I was struck by the energy and resolve of these women, and the endless hours they give, showing up to register new voters, writing letters, making calls, trying to understand issues. One meeting paused over a motion about sales tax: Who is harmed by higher sales tax? Who benefits? Why should it matter?
Listening to the passionate discussions over morning coffee, over lunch, between meetings, late into the night, I found myself thinking about this month’s Synchroblog topic: ordinary courage.
“In her book, The Gifts of Imperfection, Brené Brown has this to say about ordinary courage:
'The root of the word courage is cor—the Latin word for heart. In one of its earliest forms, the word courage had a very different definition than it does today. Courage originally meant “to speak one’s mind by telling all one’s heart.'“The great thing about ordinary courage is that it leads to wholehearted living.”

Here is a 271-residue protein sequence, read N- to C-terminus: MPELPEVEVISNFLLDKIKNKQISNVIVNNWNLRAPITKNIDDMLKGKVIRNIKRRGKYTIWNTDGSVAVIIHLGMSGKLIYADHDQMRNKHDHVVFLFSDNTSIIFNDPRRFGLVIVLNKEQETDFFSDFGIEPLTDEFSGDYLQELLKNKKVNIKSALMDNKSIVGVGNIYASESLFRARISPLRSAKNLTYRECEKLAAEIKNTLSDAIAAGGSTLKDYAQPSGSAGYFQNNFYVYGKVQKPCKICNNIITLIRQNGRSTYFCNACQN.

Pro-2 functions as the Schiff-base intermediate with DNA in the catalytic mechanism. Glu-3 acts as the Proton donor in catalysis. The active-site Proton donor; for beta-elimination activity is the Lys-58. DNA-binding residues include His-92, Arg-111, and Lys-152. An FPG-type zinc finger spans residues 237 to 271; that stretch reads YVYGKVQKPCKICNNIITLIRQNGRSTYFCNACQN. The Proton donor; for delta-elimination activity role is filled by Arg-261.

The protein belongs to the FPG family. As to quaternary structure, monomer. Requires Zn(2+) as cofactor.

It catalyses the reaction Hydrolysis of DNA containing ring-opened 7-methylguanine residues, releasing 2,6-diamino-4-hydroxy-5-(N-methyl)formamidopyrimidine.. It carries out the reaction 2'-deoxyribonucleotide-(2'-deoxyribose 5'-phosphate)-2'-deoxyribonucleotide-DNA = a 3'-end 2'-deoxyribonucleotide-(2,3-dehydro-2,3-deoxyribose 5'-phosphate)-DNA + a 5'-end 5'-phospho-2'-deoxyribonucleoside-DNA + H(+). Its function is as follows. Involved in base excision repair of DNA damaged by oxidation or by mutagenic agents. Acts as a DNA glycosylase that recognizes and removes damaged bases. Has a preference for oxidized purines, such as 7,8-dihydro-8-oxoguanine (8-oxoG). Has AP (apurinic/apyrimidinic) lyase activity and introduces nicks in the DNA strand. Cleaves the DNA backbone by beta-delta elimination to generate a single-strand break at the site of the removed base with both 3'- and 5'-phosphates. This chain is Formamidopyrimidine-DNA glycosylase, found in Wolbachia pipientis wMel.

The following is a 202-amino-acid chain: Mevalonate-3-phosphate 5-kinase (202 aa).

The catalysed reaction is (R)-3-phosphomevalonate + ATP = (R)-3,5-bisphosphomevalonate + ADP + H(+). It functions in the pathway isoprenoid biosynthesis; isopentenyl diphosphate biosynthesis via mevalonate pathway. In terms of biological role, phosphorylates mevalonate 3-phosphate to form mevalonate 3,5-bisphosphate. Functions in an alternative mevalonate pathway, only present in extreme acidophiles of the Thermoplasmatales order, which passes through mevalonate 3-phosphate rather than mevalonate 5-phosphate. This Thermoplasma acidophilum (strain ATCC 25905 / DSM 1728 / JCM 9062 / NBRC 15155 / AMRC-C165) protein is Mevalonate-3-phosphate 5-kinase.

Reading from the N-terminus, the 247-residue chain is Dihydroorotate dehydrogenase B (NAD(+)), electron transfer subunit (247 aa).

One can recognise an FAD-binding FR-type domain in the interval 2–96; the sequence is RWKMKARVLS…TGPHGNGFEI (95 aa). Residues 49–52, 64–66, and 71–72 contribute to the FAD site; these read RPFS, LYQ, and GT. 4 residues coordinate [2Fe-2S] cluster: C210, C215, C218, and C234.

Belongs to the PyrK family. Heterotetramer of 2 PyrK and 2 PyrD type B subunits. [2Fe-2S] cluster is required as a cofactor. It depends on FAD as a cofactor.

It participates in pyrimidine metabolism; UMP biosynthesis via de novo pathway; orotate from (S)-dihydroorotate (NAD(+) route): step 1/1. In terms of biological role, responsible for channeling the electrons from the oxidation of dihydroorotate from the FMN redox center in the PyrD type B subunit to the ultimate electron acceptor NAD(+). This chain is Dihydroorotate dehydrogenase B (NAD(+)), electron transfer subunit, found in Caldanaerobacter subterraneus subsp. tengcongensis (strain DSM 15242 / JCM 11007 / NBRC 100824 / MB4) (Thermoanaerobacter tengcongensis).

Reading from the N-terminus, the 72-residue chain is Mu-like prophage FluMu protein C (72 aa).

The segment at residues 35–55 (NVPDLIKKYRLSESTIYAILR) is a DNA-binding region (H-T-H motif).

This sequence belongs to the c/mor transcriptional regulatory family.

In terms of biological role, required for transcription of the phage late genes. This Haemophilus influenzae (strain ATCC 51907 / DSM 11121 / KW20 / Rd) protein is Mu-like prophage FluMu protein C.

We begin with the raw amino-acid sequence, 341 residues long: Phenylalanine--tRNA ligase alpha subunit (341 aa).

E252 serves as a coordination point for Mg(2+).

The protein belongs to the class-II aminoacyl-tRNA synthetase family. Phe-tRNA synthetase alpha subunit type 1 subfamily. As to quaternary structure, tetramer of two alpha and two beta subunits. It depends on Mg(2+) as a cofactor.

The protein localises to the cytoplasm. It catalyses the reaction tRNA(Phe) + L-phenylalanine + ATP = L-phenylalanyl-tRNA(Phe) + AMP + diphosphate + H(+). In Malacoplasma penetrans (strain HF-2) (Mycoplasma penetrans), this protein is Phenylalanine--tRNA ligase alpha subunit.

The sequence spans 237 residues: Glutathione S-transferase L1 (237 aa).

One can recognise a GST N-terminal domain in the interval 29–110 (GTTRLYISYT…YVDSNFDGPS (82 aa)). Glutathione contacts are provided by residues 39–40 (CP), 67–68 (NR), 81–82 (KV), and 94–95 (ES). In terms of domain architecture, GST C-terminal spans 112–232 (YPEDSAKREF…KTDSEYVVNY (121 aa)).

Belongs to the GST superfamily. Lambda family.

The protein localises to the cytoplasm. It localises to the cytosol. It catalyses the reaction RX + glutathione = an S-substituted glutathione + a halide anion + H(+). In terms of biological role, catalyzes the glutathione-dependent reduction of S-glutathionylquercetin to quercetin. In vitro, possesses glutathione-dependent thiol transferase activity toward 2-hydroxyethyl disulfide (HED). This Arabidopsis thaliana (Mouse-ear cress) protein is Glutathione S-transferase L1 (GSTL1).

We live in a world that encourages us not to care:
Don’t vote, they’re all the same.
Give up, things will never change.
It’s all too complicated, so why bother?
Look out for yourself, it’s the best you can do.
It seems unwise to engage our hearts, to let ourselves care too deeply. Somehow it’s okay to be passionate about a TV show, a new restaurant, a hairstyle. But keep your voice level when you talk of politics. Don’t say too much about poverty or prison reform. Don’t offend, don’t insist, don’t dig too deeply.
Please, don’t think too much.
This past weekend, one of the women I was with spoke laughingly of a reporter who wrote of “whip-smart women in comfortable shoes.”